If you’re like me, you’ve been holed up in your safe, disinfected home for almost a year now. You’ve read some books, seen some movies you’ve always wanted to see (thank goodness for TCM and Netflix!), caught up on countless hours of TV series you’ve missed, but maybe you’re craving some pure, adult storytelling, à la StoryMasters? Here are some choices you might enjoy.
If you don’t know The Moth—mecca of contemporary storytelling, you should! This non-profit organization, based in New York City, is dedicated to the art and craft of storytelling. The Moth Radio Hour is on NPR; themoth.org site features their story library; The Moth podcast can be found on multiple podcast platforms. Each episode offers a selection of stories on a common theme. There are even StorySLAMs, open-mic storytelling contests: sound familiar? The Moth website currently lists upcoming virtual storytelling events. If you are seeking a good yarn, you can never go wrong with The Moth.
I knew of Spalding Gray as a “performance artist” in lower Manhattan in the 1980s, but that description makes him sound weird, boring, and pretentious. In fact, Roger Ebert called Spalding Gray a “spellbinding storyteller” and the proof is in his autobiographical monologues. Swimming to Cambodia, filmed in 1987 by director Jonathan Demme, captures Gray at his desk onstage discussing the making of The Killing Fields, in which he had a small role. Woven into his personal experiences are tales of troubled, war-torn Cambodia. 1992’s Monster in a Box is a more intimate story of Gray’s life and attempt at writing a novel. Both of Gray’s performances include colorful language and almost an hour and a half of pure, intriguing story. Swimming to Cambodia is available on DVD. You can find Monster in a Box online at https://www.youtube.com/watch?v=VLygq3D3y7A. While at that site, you can also stream Gray’s 1987 HBO special, Terrors of Pleasure, his story of buying a collapsing house in the Catskills of New York. https://www.youtube.com/watch?v=otktRxKo2XY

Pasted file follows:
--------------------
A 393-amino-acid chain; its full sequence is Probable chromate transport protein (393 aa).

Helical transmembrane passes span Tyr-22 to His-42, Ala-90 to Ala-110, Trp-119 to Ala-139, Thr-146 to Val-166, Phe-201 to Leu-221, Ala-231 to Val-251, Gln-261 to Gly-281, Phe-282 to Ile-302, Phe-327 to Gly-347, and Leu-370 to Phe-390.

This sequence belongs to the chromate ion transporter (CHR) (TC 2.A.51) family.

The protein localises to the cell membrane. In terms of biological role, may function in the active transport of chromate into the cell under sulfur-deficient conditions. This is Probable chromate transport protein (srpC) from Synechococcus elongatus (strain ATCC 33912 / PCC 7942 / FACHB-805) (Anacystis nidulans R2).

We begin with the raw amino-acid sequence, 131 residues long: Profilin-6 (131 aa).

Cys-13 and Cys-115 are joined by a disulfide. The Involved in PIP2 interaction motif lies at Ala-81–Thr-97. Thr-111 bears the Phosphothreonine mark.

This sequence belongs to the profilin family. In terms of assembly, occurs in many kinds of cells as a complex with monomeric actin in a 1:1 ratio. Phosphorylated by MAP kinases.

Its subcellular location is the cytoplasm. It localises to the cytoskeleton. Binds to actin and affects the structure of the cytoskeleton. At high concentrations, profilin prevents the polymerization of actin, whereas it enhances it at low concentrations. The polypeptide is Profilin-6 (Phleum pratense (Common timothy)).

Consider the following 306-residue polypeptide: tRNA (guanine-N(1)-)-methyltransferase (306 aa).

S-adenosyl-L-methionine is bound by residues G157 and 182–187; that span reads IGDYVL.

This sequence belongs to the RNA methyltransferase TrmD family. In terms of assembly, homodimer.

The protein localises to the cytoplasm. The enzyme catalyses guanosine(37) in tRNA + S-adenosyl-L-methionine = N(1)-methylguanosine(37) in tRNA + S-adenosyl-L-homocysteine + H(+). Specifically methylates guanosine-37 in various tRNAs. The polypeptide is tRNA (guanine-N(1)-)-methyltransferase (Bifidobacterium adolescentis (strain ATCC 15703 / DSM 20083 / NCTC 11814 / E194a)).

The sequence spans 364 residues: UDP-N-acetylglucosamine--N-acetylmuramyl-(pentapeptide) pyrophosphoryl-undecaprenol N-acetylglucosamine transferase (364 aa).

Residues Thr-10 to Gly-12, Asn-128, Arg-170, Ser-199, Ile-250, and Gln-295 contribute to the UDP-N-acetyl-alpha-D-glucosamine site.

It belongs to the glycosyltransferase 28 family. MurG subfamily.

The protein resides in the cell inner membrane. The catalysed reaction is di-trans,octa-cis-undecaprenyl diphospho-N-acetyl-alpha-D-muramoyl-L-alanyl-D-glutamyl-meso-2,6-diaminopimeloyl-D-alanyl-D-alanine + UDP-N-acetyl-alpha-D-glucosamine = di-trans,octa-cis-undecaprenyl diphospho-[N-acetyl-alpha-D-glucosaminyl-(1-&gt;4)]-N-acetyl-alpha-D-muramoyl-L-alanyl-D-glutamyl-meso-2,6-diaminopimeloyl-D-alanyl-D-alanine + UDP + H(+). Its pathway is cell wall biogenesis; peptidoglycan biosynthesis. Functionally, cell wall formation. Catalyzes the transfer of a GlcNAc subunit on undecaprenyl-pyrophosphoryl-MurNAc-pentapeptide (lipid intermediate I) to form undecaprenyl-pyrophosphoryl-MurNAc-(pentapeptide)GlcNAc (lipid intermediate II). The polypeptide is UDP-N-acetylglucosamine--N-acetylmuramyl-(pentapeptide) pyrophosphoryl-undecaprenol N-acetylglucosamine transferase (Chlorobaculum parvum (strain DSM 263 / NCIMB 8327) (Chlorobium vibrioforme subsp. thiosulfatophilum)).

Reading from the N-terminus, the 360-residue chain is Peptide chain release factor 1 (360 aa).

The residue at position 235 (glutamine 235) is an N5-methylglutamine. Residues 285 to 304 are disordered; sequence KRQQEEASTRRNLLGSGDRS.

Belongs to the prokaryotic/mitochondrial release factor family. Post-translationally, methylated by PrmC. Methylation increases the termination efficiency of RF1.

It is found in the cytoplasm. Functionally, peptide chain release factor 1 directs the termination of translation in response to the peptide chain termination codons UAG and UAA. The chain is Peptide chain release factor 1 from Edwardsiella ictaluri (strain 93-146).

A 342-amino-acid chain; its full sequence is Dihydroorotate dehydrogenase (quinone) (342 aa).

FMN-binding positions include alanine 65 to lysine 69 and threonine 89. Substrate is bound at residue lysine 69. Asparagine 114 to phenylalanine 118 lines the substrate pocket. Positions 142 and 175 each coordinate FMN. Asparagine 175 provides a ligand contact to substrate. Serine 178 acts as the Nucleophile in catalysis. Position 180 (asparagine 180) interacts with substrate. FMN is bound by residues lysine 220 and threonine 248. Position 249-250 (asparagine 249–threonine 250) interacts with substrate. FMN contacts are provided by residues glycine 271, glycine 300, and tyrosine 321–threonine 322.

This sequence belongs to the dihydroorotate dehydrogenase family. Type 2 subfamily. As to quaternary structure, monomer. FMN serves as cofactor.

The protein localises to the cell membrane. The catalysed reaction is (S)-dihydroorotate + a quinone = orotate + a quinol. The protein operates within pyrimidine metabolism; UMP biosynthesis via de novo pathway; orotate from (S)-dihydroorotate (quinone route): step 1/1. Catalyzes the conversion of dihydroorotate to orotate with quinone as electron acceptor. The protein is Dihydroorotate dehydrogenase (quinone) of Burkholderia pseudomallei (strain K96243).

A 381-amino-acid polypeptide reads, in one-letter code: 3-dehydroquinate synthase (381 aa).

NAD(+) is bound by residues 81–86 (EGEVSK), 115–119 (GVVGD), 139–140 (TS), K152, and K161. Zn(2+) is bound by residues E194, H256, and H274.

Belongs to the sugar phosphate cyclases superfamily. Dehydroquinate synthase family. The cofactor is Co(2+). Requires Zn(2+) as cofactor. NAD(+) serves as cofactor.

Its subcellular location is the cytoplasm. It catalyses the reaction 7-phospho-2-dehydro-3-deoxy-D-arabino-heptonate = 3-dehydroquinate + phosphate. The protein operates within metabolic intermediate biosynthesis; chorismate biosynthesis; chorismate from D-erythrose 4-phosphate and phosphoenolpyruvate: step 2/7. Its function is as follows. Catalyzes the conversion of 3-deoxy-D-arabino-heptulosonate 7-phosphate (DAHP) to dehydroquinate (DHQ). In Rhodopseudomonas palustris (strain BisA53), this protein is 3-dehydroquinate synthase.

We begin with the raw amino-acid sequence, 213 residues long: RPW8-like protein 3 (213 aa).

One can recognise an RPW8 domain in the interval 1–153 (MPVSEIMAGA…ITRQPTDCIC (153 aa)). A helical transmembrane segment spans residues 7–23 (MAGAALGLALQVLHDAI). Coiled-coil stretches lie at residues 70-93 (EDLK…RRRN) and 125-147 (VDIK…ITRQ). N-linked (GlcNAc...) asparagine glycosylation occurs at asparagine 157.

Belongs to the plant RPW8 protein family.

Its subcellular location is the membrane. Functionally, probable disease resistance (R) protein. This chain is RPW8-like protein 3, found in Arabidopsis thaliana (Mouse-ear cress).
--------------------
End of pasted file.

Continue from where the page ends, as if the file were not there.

Acclaimed, award-winning actor John Lithgow created Stories by Heart for the Broadway stage, but it’s now available on Audible. In this performance, Lithgow reads a few favorite childhood stories by writers Ring Lardner, P. G. Wodehouse, and W.W. Jacobs from a book called Tellers of Tales. Interwoven with these stories are poignant personal remembrances of growing up with his father, himself an actor and lover of story. Listen to a sample at https://www.amazon.com/Stories-by-Heart-audiobook/dp/B07DKPDSTK.
Springsteen on Broadway, currently streaming on Netflix, is a unique form of storytelling. Accompanying himself on acoustic guitar, piano, and harmonica, Bruce Springsteen—once called the new Bob Dylan—performs his classic songs, interspersed with touching tales of growing up in New Jersey, leaving to find fame, and winding up living 10 minutes from his hometown. Wistful, funny, and poetic, Springsteen also loves the F word, so be forewarned.
Tony and Pulitzer Prize nominee Anna Deavere Smith’s one-woman show Notes from the Field dramatizes the real-life stories of students, parents, teachers, and school administrators. Each story is told by Smith in character. Poignant, political, and ultimately hopeful, Notes from the Field speaks to the school-to-prison pipeline that pervades America’s public school systems. You can watch the trailer here https://www.hbo.com/movies/notes-from-the-field; watch the entire film on HBO.
Finally, I want to give a tip of the hat to the first storyteller who truly wowed me, Tom Lee Storyteller. After studying German, Tom went to London to study acting and began telling original Grimms’ fairytales in pubs there. A professional storyteller for 30 years, he dramatically performs traditional stories, folktales, and myths from around the world for adults and for children. His stories are painstakingly researched and beautifully told. OK, so he’s kind of ghosted me over the years, but I admire his work and encourage you to listen. You can hear him perform The Tale of Taliesin at https://www.youtube.com/watch?v=ACko1Ngy2LU or find additional stories on his website http://www.tomleestoryteller.net. Heck, go here and buy a ticket to one of his upcoming virtual events, and tell him I sent you.
Once you’re done with these recommendations, do a google search to find countless links to regional storytelling events. I think you still have some time before your Coronavirus vaccine arrives to enjoy the wonders of fine storytelling.